BMI for Weight Loss Surgery
According to WHO worldwide obesity has tripled since 1975 and in 2016 nearly 2 billion adults (39% of adults aged 18 years and over) were overweight. Out of 2 billion adults, 650 million (13% of adults) were obese.
Severe obesity is a chronic condition associated with numerous health problems. Unfortunately, in lots of cases, diet and exercise alone are not sufficient to regain control of body weight.
Gastric bypass and other surgical weight loss procedures, collectively known as bariatric surgery, often serve as the last resort for severely obese patients. But not everyone, suffering from excess weight, becomes a candidate for these procedures since one needs to meet certain Body Mass Index (BMI) criteria.
In the article below we will discuss how BMI values determine a patient’s eligibility for bariatric surgery and what other factors need to be taken into account.
Understanding your BMI Results
Body mass index is one of the most popular indicators for determining the degree of obesity. With the help of BMI, the correspondence of body weight to height is determined.
BMI is obtained by dividing body weight in kilograms by the square of body length (in meters). For example, a man who is 1.80 m tall and weighs 80 kg will have a BMI 80 / (1.80)² = 24.69.
Results are interpreted as follows:
BMI under 18.5 – underweight
18.5 – 24.9 – normal weight
25 – 29.9 – overweight
30.0 – 39.9 – obese
BMI over 40 – morbidly obese
Keep in mind that such interpretation of BMI values does not apply to children and elderly, and adults with high muscle mass. Special growth charts are used to evaluate the weight of children and adolescents.
In the elderly generally higher than normal BMI is considered normal. And in the case of muscular adults, BMI values will not depict their fitness, since muscle weighs much more than fat.
Who is a Candidate for Bariatric Surgery?
In general, people with a BMI of 40 or higher are eligible for bariatric surgery and will get insurance coverage.
Apart from that, weight loss surgery can be an option for adults with BMI between 35 and 40, in case they have any obesity-related disease or have a documented history of unsuccessful weight-loss attempts.
The latter requirement should not come as a surprise, since bariatric surgery is a major surgical procedure and poses potential health risks.
Hence doctors must be completely sure that non-surgical measures alone are insufficient. On the other hand, a BMI of 50 or more usually grants weight loss surgery without the need to try alternative methods first.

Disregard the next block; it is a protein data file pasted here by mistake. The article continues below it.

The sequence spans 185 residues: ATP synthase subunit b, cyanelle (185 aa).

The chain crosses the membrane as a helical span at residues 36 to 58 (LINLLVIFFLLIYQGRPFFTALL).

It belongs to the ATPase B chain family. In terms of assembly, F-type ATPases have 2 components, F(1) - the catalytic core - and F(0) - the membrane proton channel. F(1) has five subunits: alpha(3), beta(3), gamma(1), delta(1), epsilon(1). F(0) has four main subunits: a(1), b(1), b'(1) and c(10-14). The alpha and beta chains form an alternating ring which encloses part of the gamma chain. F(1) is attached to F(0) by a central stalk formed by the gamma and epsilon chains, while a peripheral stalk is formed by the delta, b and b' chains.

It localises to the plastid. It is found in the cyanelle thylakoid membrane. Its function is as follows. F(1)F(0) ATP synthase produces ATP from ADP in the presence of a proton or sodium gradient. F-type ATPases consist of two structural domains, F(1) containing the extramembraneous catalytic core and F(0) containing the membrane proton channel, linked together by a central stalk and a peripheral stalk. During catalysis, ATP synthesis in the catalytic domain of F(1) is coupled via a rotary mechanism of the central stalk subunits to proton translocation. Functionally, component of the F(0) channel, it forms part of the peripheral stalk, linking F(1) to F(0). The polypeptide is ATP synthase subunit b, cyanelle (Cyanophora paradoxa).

We have already mentioned that BMI interpretation is not directly applied to children and adolescents, but according to guidelines the adolescents who have reached their adult height (usually 13yrs or older for girls and 15 or older for boys) and have BMI >40 + obesity-associated medical condition or BMI >35 + severe obesity-related medical condition, may benefit from surgical intervention.
High blood pressure, pulmonary hypertension, type 2 diabetes, various types of heart diseases, sleep apnea, varicose veins, non-alcoholic fatty liver disease, non-alcoholic steatohepatitis, etc – all of the following medical conditions are caused or at least aggravated by excess body weight.
Any of these plus BMI >35 makes a person a candidate for bariatric surgery.
Weight Loss Surgery Procedures
Bariatric surgery refers to surgical intervention in the digestive tract to achieve significant and permanent weight loss and to alleviate diseases associated with obesity (eg, type II diabetes, high cholesterol). Surgery reduces the volume of the stomach or shortens the portion of the small intestine where ingested food passes.
The goal is the same in both cases: limiting food intake and absorption. After the operation, patients begin to feel full after smaller portions, thus it’s substantially easier to alter their eating habits and dietary patterns.
As a result, the patient’s BMI is reduced in the long run, and life expectancy increases.
In the U.S the most common weight-loss surgery types are adjustable gastric band, Roux-en-Y gastric bypass, biliopancreatic diversion with a duodenal switch, and vertical sleeve gastrectomy.
Factors Other Than BMI Affecting Weight Loss Surgery
To qualify for bariatric surgery, excess weight and medical issues are not enough. Patients must express their willingness to stick to a further pre-surgery preparation and post-surgery treatment plan that includes menu planning, exercise schedule, smoking cessation, and psychotherapy as well since extreme obesity is sometimes linked to eating disorders.
The risks associated with a major surgery should also be assessed. Many of the above-listed obesity-associated conditions significantly increase the risk of anesthesia and post-surgery complications.
Adults with BMI >40 or with BMI> 35 plus any obesity-associated health issue are candidates for weight loss surgery. They will also have to commit to healthy eating and regular exercise. These habits reduce the risk of further weight gain and let patients enjoy surgery effects.